Can a card game make interdisciplinary synthesis and critical thinking fun?
Tap into the ample resources that can get you started
Her work was that of a complete person of letters and an important public intellectual
The prolific author leaves behind a rich, genre-spanning legacy
From supervillains to Sunday book club, books and movies provide low-stakes chances to build the constructive conversational skills we need for more important debates later on.
The answer is a little more complicated than you might expect
Letters to the editor from the September 2017 issue of Scientific American
More than 2,500 people have died because failed development in villages heightens gender inequality and tensions, experts say
In rural China, the charge seems used by a household to get land, money, or other resources from rivals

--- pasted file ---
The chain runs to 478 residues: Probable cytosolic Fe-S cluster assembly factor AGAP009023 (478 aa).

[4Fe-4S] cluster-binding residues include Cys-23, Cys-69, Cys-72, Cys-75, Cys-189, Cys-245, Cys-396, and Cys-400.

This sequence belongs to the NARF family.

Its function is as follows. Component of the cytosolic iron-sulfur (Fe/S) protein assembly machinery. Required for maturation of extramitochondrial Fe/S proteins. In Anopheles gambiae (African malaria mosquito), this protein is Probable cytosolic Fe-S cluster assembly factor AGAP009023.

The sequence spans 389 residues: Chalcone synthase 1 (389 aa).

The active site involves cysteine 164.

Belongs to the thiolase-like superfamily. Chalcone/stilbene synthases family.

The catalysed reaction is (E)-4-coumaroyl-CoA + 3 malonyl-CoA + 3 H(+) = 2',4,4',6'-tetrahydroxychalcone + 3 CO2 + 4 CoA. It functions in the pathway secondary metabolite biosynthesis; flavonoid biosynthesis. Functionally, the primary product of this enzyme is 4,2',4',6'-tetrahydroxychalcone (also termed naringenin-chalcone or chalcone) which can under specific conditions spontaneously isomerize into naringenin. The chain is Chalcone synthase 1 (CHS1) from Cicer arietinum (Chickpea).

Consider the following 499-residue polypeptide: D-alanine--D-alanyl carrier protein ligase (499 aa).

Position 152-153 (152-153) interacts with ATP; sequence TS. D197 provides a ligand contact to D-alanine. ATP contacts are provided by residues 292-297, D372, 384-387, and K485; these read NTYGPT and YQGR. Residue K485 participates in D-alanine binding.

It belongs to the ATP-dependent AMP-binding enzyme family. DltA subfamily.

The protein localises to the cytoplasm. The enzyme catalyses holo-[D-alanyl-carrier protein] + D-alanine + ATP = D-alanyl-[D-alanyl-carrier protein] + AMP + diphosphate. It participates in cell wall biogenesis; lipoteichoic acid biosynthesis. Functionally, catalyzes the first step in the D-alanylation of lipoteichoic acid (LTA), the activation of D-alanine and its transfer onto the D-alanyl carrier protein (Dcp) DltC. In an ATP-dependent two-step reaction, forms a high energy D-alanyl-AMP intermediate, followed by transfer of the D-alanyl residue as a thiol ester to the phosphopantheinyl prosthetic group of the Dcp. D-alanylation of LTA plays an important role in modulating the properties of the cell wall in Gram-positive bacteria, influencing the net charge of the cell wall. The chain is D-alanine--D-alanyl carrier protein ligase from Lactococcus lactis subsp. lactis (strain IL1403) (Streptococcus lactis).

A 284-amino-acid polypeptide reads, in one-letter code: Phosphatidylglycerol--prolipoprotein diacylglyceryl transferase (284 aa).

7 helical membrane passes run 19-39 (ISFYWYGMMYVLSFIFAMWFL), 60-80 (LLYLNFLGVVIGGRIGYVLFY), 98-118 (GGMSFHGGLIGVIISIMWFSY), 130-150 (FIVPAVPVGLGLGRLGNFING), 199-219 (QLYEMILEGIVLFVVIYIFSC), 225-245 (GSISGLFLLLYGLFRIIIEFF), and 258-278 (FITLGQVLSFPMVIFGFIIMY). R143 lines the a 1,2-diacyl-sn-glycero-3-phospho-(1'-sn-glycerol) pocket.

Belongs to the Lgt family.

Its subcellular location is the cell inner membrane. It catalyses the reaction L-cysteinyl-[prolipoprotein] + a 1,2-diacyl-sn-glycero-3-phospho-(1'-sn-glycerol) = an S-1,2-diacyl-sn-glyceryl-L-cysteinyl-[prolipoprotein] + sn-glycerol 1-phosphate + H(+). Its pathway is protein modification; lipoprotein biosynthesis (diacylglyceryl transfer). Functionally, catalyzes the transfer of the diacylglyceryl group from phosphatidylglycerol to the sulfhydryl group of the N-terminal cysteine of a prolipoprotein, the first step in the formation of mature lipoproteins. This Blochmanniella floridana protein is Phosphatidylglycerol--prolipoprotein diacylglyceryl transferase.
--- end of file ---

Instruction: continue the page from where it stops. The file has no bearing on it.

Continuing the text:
Ralph Steadman’s World of Endangered Animals, a Natural History of Carbon and Other New Science Books
Book recommendations from the editors of Scientific American
Reflections on the convergence of art and science
They get lots wrong but a surprising amount right
Is weirdness only in the eye of the beholder or is it an objective quality of reality?
Fruit bats raised hearing different pitches of sounds vocalized in keeping with their aural environment as they matured.
New study shows that meteorites rather than terrestrial ore were the sources of Bronze-Age iron
Repeating something can render that thing melodious—even the sound of a shovel being dragged across the pavement. Karen Hopkin reports.
Encouraging the budding scientist in your life doesn't have to mean getting your hands on the latest gadgets
Stolen people—mostly women and children—were a driving force in the evolution of modern society
Innovation and discovery as chronicled in Scientific American